Wednesday, January 28, 2009

Mecanica nacional

It took me a little while to get into the movie as I wasn’t sure what to make of the style of filming as the camera shots and scenes were sort of confusing. I noticed that there seemed to be a lot of dubbing of the characters voices and that a few scenes, especially when they were all at the field having the get together and it also looked like some parts were shot in a studio with some trees and countryside looked artificial.
This film is quite different from the previous movies that we have seen in terms of the women not being seen to be in a powerful role. The men are seen to be macho and controlling of their women and the marchioness is emphasized in the older men showing with typical ball cap, big cars, guns, alcohol, men all gathered around telling their points of views and stories, while women watching and talking about their husbands. And there was sort of a double standard going on where the women get blamed and accused easily of flirting and would end up getting treated badly but it seemed it was ok or defined differently when the men did it so they could get away with it. It also showed an aspect of the father as a hierarchy figure within the family as showing an extreme loyalty to family values and upholding his strictness by scolding the daughter and wife for their actions and also shows his weaker side as being passionate to his mother. The director possibly tried to portray the views he had of how culture and society was being portrayed at the time in the 70’s and used the different generations sharing the same space as a way to compare these differences. The old ways with the older generation and how they try to teach their children, but now these children have more resources and advantages than their parents so they have different views and also the influence of the free spirit 70’s which adds extra pressure on changing attitudes and views. I also noticed a difference in comparing los olvidados where there was not a sense of community or happiness, whereas in Mecanica nacional, it portrays the community as strong and together with concern and respect for each other like in the scene where everyone put aside their differences and came together to give their respects to the deceased mother in the field and on the drive back to town.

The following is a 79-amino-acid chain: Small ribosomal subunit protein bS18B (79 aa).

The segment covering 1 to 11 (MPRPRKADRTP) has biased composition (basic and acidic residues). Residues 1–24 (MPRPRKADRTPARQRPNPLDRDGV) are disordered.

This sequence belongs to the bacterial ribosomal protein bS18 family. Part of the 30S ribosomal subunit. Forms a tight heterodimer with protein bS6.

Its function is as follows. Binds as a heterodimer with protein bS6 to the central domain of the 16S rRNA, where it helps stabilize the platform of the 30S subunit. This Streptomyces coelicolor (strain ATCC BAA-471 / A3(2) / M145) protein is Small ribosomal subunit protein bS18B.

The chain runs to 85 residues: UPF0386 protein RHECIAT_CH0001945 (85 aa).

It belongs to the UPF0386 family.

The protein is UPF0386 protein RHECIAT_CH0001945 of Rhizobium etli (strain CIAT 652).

3 comments:

  1. I think it is interesting what you mentioned about using different generations in the same space to illustrate different views and dynamics of society in the 70s.
    It was good to see the different views, the conflicts, the complexities, and the double-standards inherent to the society in this film, as opposed to the other films which were predominantly from one point of view.

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  2. I agree with a lot of your perspective on the film and the double standard between men and women. What's weird is that I found both depictions of communities believable; in Los Olvidados, I found it very realistic that these kids would feel pit against each other and the hierarchy would form within the community, while simultaneously, I found it also entirely believable that a community would be more connected and look out for one another. I don't know how much progress was reached in Mexico from the 1950s to the 70s, though, in reality.

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  3. I agree with you. I think the double standard between men and women clearly showed the masochistic side of mexican culture and how women are disrespected in the family. Throughout the movie, the wife took care of the grandmother a lot more than the husband, however, at the end of the movie, the husband tried to deny her right to grief beside the grandmother. I find it sad how women's place are so easily jeopardized in a family.

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